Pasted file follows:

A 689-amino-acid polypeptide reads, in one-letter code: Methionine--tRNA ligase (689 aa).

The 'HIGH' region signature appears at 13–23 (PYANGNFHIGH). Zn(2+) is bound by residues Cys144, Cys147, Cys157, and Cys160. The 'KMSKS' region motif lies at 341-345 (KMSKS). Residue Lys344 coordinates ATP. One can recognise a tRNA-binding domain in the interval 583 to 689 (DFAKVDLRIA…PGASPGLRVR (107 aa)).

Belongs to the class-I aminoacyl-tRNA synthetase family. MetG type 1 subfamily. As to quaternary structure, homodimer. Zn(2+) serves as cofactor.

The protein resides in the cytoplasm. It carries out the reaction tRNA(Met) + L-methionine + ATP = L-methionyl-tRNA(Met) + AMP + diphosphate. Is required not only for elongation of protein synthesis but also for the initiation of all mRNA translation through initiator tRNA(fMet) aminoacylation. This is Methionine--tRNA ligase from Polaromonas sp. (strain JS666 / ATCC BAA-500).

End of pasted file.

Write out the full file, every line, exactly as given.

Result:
A 689-amino-acid polypeptide reads, in one-letter code: Methionine--tRNA ligase (689 aa).

The 'HIGH' region signature appears at 13–23 (PYANGNFHIGH). Zn(2+) is bound by residues Cys144, Cys147, Cys157, and Cys160. The 'KMSKS' region motif lies at 341-345 (KMSKS). Residue Lys344 coordinates ATP. One can recognise a tRNA-binding domain in the interval 583 to 689 (DFAKVDLRIA…PGASPGLRVR (107 aa)).

Belongs to the class-I aminoacyl-tRNA synthetase family. MetG type 1 subfamily. As to quaternary structure, homodimer. Zn(2+) serves as cofactor.

The protein resides in the cytoplasm. It carries out the reaction tRNA(Met) + L-methionine + ATP = L-methionyl-tRNA(Met) + AMP + diphosphate. Is required not only for elongation of protein synthesis but also for the initiation of all mRNA translation through initiator tRNA(fMet) aminoacylation. This is Methionine--tRNA ligase from Polaromonas sp. (strain JS666 / ATCC BAA-500).